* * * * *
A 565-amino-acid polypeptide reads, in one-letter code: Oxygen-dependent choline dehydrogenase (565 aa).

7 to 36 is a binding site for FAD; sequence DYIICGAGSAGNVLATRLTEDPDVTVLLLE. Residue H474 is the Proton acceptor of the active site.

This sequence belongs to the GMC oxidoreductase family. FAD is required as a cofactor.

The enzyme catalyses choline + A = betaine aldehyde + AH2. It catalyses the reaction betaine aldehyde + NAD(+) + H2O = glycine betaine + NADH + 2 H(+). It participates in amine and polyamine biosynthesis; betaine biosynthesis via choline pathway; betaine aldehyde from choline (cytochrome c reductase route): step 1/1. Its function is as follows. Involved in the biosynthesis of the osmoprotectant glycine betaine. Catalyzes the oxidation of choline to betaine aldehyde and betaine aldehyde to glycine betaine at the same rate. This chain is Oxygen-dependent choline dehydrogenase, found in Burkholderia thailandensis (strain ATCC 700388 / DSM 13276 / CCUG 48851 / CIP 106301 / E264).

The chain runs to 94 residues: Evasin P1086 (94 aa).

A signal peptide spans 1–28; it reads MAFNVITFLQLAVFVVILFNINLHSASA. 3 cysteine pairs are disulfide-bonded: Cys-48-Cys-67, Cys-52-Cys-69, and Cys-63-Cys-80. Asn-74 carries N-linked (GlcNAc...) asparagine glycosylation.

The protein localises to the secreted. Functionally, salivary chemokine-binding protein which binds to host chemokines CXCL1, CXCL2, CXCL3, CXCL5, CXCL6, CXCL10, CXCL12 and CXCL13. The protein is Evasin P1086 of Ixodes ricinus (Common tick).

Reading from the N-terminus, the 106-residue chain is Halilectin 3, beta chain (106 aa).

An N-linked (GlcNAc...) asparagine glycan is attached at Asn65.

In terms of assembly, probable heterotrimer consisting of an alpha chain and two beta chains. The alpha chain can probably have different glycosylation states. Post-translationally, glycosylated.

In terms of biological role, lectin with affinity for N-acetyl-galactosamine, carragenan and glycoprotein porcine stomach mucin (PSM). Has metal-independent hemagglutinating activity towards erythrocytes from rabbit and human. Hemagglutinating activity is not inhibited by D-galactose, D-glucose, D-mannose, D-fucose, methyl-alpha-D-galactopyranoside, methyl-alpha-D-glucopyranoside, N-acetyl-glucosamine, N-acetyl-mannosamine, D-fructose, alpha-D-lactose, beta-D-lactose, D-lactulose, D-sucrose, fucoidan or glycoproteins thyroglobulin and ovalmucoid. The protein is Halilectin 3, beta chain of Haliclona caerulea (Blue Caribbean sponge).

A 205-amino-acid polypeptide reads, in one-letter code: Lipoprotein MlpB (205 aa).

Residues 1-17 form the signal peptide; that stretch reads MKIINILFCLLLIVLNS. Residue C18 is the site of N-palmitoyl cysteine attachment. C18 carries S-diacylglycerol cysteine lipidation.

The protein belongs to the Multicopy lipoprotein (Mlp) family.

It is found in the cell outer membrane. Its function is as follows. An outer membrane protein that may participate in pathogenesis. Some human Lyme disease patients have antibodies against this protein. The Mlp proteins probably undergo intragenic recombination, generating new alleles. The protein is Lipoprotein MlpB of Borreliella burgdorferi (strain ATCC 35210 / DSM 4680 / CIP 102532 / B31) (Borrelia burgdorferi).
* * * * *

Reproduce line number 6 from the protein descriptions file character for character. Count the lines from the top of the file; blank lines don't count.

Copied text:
A signal peptide spans 1–28; it reads MAFNVITFLQLAVFVVILFNINLHSASA. 3 cysteine pairs are disulfide-bonded: Cys-48-Cys-67, Cys-52-Cys-69, and Cys-63-Cys-80. Asn-74 carries N-linked (GlcNAc...) asparagine glycosylation.